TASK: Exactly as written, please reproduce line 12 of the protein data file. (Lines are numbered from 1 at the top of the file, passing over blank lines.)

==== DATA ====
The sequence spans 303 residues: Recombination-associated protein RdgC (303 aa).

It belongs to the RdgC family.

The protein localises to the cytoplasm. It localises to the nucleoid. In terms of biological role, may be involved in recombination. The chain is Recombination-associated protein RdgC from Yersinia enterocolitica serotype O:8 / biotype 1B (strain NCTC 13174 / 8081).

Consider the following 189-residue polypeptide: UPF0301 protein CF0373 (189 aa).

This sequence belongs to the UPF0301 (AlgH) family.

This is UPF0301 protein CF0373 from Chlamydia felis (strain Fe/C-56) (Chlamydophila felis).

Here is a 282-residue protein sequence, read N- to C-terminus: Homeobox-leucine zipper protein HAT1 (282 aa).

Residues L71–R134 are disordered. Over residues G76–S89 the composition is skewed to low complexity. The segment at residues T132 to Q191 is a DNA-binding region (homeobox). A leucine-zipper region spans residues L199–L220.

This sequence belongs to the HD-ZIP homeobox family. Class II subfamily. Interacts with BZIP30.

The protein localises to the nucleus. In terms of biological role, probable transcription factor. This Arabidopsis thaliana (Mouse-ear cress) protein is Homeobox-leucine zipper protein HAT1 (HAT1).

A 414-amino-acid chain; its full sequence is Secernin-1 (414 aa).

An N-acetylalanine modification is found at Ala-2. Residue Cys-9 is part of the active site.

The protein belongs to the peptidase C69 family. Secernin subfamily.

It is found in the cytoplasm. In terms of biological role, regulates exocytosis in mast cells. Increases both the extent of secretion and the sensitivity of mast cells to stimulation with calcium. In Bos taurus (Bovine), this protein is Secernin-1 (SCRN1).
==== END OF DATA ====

An N-acetylalanine modification is found at Ala-2. Residue Cys-9 is part of the active site.